Skip to content. Share Tweet Share. Review Article. Collagen — structure, function and distribution in orodental tissues. Sonawane , Anuradha Sinha. J Global Oral Health ;2 2 Abstract Collagens are a large family of triple helical proteins which are found extensively throughout the body. They form the basic framework of the extracellular matrix providing support and form to cells and tissues.
They are important for various functions such as angiogenesis, morphogenesis, cell adhesion, repair, and regeneration. In this article, we have focused our discussion to the structure, the synthesis, and the degradation of collagen followed by its distribution and function in various oral tissues.
Show Related Articles from PubMed. Figure Triple helical structure of collagen. Export to PPT. Figure Synthesis and Degradation of Collagen. Synthesis: 1 Genetic transcription initiated by various growth factors and cytokines; 2 mRNA formed by joining of exons of a gene followed by splicing of introns of a gene; 3 polypeptide chain formation on ribosomes and hydroxylation of lysine and proline residues prolyl hydroxylase and lysyl hydroxylase , glycosylation galactosyltransferase of lysine residues and disulfide bond formation disulfide isomerase between the chains, leading to the formation of procollagen in the cisternae of the rough endoplasmic reticulum; 4 final glycosylation of the O-linked galactose residues; 5 moves extracellularly; 6 cleavage of the -C and part of -N terminals by proteinases; 7 5-unit quarter stagger fibril formed called tropocollagen; 8 cross-linking of the fibrils at lysine and hydroxylysine residues.
Degradation: 11 Intracellular degradation by ingestion of collagen fibrils, 12 extracellular degradation by secretion of matrix metalloproteinases by the cells such as fibroblasts and leukocytes. Table Enzymes for collagen degradation. MMP: Matrix metalloproteinase. Table Types of collagen. Forms core of Type I 2. Table Identification of collagen. Staining technique Color a.
Biology of Bone Tissue: Structure, Function, and Factors That Influence Bone Cells
Bone tissue is continuously remodeled through the concerted actions of bone cells, which include bone resorption by osteoclasts and bone formation by osteoblasts, whereas osteocytes act as mechanosensors and orchestrators of the bone remodeling process. This process is under the control of local e. An imbalance between bone resorption and formation can result in bone diseases including osteoporosis. Recently, it has been recognized that, during bone remodeling, there are an intricate communication among bone cells. For instance, the coupling from bone resorption to bone formation is achieved by interaction between osteoclasts and osteoblasts. Moreover, osteocytes produce factors that influence osteoblast and osteoclast activities, whereas osteocyte apoptosis is followed by osteoclastic bone resorption. The increasing knowledge about the structure and functions of bone cells contributed to a better understanding of bone biology.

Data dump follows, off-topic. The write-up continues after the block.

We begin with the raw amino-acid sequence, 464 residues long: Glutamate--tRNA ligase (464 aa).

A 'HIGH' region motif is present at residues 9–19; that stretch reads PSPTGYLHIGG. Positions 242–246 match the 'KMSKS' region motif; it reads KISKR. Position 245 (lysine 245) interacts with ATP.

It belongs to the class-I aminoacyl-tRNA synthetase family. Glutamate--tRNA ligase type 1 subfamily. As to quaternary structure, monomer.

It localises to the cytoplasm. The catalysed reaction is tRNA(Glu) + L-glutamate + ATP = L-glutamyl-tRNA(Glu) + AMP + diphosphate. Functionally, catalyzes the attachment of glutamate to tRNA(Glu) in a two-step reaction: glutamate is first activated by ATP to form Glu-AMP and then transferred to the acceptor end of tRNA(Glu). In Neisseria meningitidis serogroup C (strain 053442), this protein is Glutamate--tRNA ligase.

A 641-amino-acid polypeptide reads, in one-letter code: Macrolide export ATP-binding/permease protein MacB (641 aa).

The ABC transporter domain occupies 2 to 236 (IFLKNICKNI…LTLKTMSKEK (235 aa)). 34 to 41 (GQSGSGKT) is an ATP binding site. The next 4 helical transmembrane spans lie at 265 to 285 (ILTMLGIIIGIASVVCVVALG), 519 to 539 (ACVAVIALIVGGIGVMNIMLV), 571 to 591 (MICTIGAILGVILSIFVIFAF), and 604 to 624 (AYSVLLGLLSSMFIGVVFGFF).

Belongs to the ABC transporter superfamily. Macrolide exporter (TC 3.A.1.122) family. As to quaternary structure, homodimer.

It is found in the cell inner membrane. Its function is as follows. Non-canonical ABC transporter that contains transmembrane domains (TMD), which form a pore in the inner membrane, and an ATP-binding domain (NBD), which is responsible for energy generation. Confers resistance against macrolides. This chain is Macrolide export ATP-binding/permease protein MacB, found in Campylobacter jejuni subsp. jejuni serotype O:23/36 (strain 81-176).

Connective tissue fills the spaces between organs and tissues, and provides structural and metabolic support for other tissues and organs. Connective tissue is made up of cells and extracellular matrix. The extracellular matrix is made up of fibres in a protein and polysaccharide matrix, secreted and organised by cells in the extracellular matrix. Variations in the composition of the extracellular matrix, determines the properties of the connective tissue. For example, if the matrix is calcified, it can form bone or teeth.
4.3 Connective Tissue Supports and Protects
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NCBI Bookshelf. Trevor A. Nezwek ; Matthew Varacallo. Authors Trevor A. Nezwek 1 ; Matthew Varacallo 2.
Describe the structural characteristics of the various connective tissues and how these characteristics enable their functions. Connective tissues perform many functions in the body, most importantly, they support and connect other tissues: from the connective tissue sheath that surrounds a muscle, to the tendons that attach muscles to bones, and to the skeleton that supports the positions of the body. Protection is another major function of connective tissue, in the form of fibrous capsules and bones that protect delicate organs. Specialized cells in connective tissue defend the body from microorganisms that enter the body. Transport of gases, nutrients, waste, and chemical messengers is ensured by specialized fluid connective tissues, such as blood and lymph.
Collagens are a large family of triple helical proteins which are found extensively throughout the body and are necessary to perform various functions such as tissue scaffolding, cell adhesion, cell migration, angiogenesis, tissue morphogenesis, and tissue repair. They are a group of fibrous proteins that occur in vertebrates as the chief constituent of connective tissue fibrils and in bones. Collagen is a complex molecule, the structure of which has been revised over the years.